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Development and definition of a simplified scoring system in patients with multiple myeloma undergoing stem cells transplantation on standard computed tomography: myeloma spine and bone damage score (MSBDS)

Abstract

Background

In clinical practice, there is the need to optimize imaging usage in MM patients. Accordingly, the aim of this paper was to develop a simple computed tomography (CT) scoring method for MM, able to shorten and simplify the interpretation time with good intra- and inter-reader reliability. This method, named MSBDS (Myeloma Spine and Bone Damage Score) was developed with the final aim to use standard total-body CT in the routine practice of MM centres as a complement of standard evaluations in patients undergoing stem cells transplantation.

Methods

We used a widely accepted consensus formation method and literature research during three structured face-to-face meetings specifically designed to combine opinions from a group of experts with proven experience in multiple myeloma care and/or musculoskeletal CT to facilitate the consensus on the field of study topics and the contents of the MSBDS score. Seven practical requisites for the MSBDS score were agreed. A total of 70 MM patients (mean age, 60 years ±9.2 [standard deviation]; range, 35–70 years) undergoing total-body CT was included to develop MSBDS scores. Patients data were already stored in the Radiological database for other Research studies IRB approved (054/2019). Readers to test the MSDMS were radiologists and clinicians involved in MM care or expert in bone damage scores with different level of experience in musculoskeletal and total body CT. Readers were blinded to the clinical data of the patients.

Results

The MSBDS scores based on the consensus work described above and literature analysis was finalized. MSBDS is based on an additive scale with assessment of a total body CT with the bone window one time and includes indicators of structural bone damage and instability or fracture risk. The total score is given by the sum of item scores for abnormalities detected. Its values range from 0 (minimum) to values > 10 where 10 is represented by high-risk patients. In high-risk patients immediate surgical or radiation oncologist consultation is suggested.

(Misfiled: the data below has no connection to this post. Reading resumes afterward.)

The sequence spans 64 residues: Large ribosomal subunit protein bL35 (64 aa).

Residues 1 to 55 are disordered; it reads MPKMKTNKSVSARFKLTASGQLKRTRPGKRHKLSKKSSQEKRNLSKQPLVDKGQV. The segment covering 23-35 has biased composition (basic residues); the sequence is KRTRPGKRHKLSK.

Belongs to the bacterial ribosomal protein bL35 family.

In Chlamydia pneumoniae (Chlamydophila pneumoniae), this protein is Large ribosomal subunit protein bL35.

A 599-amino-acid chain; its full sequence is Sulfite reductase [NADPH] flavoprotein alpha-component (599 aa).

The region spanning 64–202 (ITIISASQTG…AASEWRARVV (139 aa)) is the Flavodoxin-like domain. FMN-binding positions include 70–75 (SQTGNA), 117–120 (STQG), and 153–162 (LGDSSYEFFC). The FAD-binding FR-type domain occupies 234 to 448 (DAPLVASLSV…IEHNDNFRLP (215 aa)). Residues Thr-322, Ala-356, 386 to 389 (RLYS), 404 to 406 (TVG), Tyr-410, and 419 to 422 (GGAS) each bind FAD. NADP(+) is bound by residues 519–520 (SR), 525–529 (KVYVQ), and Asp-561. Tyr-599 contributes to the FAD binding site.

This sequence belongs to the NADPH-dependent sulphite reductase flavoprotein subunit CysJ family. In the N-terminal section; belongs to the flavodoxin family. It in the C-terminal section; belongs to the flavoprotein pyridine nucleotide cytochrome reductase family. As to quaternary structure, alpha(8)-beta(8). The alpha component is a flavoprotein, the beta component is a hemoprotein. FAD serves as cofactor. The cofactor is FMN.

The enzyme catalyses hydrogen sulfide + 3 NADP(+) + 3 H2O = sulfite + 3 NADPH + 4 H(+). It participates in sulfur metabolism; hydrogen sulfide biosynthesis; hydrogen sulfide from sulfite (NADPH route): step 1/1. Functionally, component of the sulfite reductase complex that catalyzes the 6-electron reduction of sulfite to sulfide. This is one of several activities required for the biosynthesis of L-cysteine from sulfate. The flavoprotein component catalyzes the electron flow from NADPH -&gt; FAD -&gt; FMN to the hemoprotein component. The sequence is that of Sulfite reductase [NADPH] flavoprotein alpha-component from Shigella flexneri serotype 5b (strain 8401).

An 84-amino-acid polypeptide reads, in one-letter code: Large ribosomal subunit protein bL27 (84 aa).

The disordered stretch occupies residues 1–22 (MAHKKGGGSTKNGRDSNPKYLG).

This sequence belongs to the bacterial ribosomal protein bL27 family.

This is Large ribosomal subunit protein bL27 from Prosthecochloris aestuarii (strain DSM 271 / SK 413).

Conclusions

The MSBDS descriptive criteria are easy, highly reproducible and can be considered as a strong base for harmonizing total body CT interpretation in multiple myeloma patients undergoing stem cell transplantation.

Introduction

Abnormal production of monoclonal immunoglobulin M component of plasma cells and bone marrow increase of plasma cells is the typical characteristic of multiple myeloma (MM). The bone lesions of myeloma are caused by the proliferation of tumour cells from a single clone and the activation of osteoclasts that destroy the bone [1]. Indeed, bone disease reduces patients’ quality of life increasing both morbidity and mortality, therefore imaging is crucial in the management of patients with MM. Imaging is important to detect bone lesions requiring immediate start of therapy or follow-up after treatment, to predict the risk of early progression from smouldering MM (SMM) to active disease, to identify sites of extra-medullary disease and to identify sites of bone disease at potential risk of pathologic fractures or neurologic complications [2]. According to recent staging systems for MM, in patients with new diagnosis, a correct treatment approach and evaluation of prognostic factors rely also on lesions identification on Magnetic Resonance Imaging (MRI), Computed Tomography (CT) or PET/CT [3]. Indeed, the role of conventional radiography, the standard of care for many years, is being replaced by more sensitive methods. According to large retrospective studies PET/CT [4] and whole-body low-dose CT (WBLDCT) [5], compared to conventional radiography are able to detect the presence of active disease in up to 25 to 40% of cases negative at conventional radiography [2]. At diagnosis the incorporation of new imaging modalities (WBLDCT and PET/CT) for accurate diagnostic purposes is recommended with a grade A recommendation [2]. However, there is still considerable heterogeneity in clinical practice regarding imaging usage in MM [2] and the updated International Myeloma Working Group (IMWG) criteria now allow for the use of computed tomography (CT), low-dose whole-body CT, and positron emission tomography with computerized tomography (PET-CT) to diagnose lytic bone disease in MM. However, there is still high variability in the choice between various imaging methods [4] and high variability in image interpretation with suboptimal agreement among readers in CT image interpretation to detect even clinically significant small lytic lesions. Therefore, in clinical practice, there is the need to optimize imaging usage in MM patients. Accordingly, the aim of this paper was to develop a simple CT scoring method for MM, able to shorten and simplify the interpretation time with good intra- and inter-reader reliability. This method, named MSBDS (Myeloma Spine and Bone Damage Score) was developed with the final aim to use standard total-body CT in the routine practice of MM centres as a complement of standard evaluations in patients undergoing stem cells transplantation.